Students record live Bang to Rights with Claire Sanderson, editor-in-chief of Women’s Health

  • Journalism students question Editor-in-Chief over everything from breaking into the industry, equal pay, mental health and print/online strategies
  • Claire reveals new strategy for increasing diversity at Hearst

Claire Sanderson, Editor-in-Chief, of Women’s Health Magazine spoke to first and final year MMU Multimedia Journalism students on Tuesday 4 February. Claire’s Twitter bio refers to the ‘valley girl, done good’ which alludes to her working-class South Wales background. 

Claire capitalised on her authenticity throughout her career that started with Trinity Mirror through to her senior role at Hearst Group via Look, Grazia and The Sun. 

Students appreciated her insights on breaking into the industry, equal pay, mental health and print/online strategies that have made Women’s Health so successful. 

Digital leads to print

Sam Lawrenson, first year MMJ student, added:  Claire’s talk was insightful and inspiring as she covered a range of serious matters such including mental health.

“However, one aspect of Claire’s talk that surprised me was her stance on print. Claire explained that one of her key roles was revenue diversification but was confident that print sales and subscriptions still lead the way for Women’s Health’s financial future.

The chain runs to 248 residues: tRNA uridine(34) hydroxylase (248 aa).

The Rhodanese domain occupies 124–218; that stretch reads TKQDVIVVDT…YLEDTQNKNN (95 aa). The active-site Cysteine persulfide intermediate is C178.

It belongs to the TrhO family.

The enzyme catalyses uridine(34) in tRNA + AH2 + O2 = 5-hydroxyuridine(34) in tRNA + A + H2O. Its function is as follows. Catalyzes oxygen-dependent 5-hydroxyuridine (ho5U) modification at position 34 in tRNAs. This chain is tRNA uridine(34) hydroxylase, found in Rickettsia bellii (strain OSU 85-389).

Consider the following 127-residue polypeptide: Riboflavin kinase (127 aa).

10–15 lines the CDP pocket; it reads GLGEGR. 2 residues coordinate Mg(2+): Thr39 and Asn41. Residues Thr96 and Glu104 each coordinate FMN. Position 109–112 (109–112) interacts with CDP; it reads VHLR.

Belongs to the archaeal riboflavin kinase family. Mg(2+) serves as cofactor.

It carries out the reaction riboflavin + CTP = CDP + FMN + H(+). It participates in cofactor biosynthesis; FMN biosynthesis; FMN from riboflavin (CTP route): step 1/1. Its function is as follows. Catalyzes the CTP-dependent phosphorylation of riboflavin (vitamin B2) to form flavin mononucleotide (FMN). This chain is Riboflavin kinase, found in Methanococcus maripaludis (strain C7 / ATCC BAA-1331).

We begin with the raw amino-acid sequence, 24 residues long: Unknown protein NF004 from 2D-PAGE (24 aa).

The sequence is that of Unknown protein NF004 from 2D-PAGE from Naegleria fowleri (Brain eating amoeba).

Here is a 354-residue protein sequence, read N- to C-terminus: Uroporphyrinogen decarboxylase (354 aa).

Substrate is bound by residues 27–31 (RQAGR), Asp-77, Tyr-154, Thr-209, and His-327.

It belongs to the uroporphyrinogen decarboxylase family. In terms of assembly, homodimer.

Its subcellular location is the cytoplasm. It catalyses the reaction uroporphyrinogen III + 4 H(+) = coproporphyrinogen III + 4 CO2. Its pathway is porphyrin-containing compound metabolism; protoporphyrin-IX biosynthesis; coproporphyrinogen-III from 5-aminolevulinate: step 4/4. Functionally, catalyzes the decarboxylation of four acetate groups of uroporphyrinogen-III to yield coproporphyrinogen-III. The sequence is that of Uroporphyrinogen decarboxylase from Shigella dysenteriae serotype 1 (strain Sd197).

“This shocked me as the industry seemed to be nearly all digital and appeared to benefit from platforms such as Instagram to share content such as workouts.”

Women’s Health has a strong social media presence that draws together YouTube, Instagram, Twitter and Facebook that, along with live events, supports the print edition. 

The multiplatform approach is backed by an ethos centred on increasing women’s confidence and power which is evidenced by the strong publishing campaign – Project Body Love:

Going live

The second part of the session featured recording MMU Journalism’s Bang to Rights podcast.

A panel of students led the way for a lively Q&A with Claire that ended on an incisive question from Leighton Currie, a first-year student, about racial diversity in journalism. 

Claire responded that “the problem we face is that we do not get enough diverse applicants applying for the jobs and that needs to change, but I can’t give jobs to people who don’t apply for them.

“Things need to be put in place to encourage people from more diverse backgrounds – including race, gender and socio-economic backgrounds – and this is the big battle, the big challenge that the media faces. 

“That’s something that Hearst are doing now; they’re trying to recruit from more diverse backgrounds.”

Details of the news four-week internship opportunities will shortly be revealed by Hearst. Judging from the queue of highly engaged and diverse MMJ students waiting to speak with Claire afterwards, Women’s Health won’t be short of applicants. 

You can listen to the Bang to Rights podcast now at The Northern Quota Soundcloud.